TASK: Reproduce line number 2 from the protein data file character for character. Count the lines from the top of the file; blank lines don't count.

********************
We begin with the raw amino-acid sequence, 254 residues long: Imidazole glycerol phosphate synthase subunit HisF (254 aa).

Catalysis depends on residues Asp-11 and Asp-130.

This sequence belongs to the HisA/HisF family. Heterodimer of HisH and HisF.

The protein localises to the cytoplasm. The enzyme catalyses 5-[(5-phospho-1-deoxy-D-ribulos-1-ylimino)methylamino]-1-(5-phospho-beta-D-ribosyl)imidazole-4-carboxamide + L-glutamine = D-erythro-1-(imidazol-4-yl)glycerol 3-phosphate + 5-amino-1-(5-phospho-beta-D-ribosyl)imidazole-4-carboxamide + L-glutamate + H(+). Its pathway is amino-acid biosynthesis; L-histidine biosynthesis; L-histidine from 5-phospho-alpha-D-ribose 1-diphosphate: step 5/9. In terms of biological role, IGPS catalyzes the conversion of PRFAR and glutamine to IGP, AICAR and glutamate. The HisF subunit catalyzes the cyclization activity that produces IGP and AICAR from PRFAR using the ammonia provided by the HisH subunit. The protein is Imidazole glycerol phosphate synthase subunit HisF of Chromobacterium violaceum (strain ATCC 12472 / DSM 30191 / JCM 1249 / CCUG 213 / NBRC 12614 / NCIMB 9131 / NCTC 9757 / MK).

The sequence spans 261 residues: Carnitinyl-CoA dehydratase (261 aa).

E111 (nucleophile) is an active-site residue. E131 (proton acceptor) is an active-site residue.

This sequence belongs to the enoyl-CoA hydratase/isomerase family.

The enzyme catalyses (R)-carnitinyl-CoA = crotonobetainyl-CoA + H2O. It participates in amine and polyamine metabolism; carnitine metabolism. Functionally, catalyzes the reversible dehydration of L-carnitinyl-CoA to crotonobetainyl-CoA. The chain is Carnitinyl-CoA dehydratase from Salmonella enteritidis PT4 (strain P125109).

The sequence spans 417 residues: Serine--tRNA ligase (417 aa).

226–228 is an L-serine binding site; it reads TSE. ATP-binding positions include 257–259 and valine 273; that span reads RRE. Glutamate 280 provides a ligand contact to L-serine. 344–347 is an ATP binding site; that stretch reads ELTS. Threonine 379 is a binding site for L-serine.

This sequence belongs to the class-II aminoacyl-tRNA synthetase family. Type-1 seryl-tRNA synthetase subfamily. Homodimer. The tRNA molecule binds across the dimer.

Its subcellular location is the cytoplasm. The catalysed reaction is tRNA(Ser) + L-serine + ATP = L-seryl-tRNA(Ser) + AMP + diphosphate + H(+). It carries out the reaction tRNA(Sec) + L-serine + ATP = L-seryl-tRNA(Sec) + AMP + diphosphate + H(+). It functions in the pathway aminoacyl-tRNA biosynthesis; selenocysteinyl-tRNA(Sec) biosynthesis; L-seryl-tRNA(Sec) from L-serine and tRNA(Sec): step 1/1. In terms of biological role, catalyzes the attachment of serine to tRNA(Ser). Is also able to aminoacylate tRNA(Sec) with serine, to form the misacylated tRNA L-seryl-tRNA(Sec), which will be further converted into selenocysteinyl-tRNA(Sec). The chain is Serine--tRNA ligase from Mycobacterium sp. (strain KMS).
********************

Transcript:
Catalysis depends on residues Asp-11 and Asp-130.